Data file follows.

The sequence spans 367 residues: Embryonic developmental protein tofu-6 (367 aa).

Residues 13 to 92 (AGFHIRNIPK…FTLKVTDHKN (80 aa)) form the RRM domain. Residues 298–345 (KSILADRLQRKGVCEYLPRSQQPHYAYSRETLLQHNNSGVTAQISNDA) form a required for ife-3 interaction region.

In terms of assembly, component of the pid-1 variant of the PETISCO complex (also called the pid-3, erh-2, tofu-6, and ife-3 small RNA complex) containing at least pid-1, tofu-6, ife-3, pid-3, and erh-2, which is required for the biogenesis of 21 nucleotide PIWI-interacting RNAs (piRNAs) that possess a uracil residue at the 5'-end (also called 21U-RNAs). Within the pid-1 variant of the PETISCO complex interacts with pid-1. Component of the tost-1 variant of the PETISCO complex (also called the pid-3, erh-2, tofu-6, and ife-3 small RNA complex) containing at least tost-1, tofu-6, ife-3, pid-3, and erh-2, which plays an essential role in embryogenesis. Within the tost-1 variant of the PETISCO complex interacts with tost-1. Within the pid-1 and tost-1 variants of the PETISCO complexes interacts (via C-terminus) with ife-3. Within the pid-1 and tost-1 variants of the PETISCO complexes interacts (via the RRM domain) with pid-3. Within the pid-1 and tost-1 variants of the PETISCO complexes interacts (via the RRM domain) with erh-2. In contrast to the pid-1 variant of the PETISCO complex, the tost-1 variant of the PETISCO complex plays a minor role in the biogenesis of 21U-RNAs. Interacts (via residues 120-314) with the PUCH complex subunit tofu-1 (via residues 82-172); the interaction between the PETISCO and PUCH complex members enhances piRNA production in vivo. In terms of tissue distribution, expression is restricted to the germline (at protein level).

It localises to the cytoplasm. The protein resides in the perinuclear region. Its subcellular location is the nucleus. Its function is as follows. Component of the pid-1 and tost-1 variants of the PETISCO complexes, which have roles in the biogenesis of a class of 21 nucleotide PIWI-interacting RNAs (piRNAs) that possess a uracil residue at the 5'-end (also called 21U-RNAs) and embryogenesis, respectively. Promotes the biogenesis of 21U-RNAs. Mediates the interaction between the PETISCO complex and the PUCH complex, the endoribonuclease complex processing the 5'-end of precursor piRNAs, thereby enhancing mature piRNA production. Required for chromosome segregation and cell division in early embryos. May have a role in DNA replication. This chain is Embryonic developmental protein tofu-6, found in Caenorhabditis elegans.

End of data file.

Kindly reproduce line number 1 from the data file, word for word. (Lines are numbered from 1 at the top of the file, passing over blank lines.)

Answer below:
The sequence spans 367 residues: Embryonic developmental protein tofu-6 (367 aa).